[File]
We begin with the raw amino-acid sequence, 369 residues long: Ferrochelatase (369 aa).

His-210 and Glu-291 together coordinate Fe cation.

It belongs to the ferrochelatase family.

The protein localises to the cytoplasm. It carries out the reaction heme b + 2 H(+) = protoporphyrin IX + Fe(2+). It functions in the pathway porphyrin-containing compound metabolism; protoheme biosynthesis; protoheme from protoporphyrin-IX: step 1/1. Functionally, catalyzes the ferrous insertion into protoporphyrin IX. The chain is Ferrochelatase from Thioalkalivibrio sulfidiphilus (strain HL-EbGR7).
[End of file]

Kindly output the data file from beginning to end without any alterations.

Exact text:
We begin with the raw amino-acid sequence, 369 residues long: Ferrochelatase (369 aa).

His-210 and Glu-291 together coordinate Fe cation.

It belongs to the ferrochelatase family.

The protein localises to the cytoplasm. It carries out the reaction heme b + 2 H(+) = protoporphyrin IX + Fe(2+). It functions in the pathway porphyrin-containing compound metabolism; protoheme biosynthesis; protoheme from protoporphyrin-IX: step 1/1. Functionally, catalyzes the ferrous insertion into protoporphyrin IX. The chain is Ferrochelatase from Thioalkalivibrio sulfidiphilus (strain HL-EbGR7).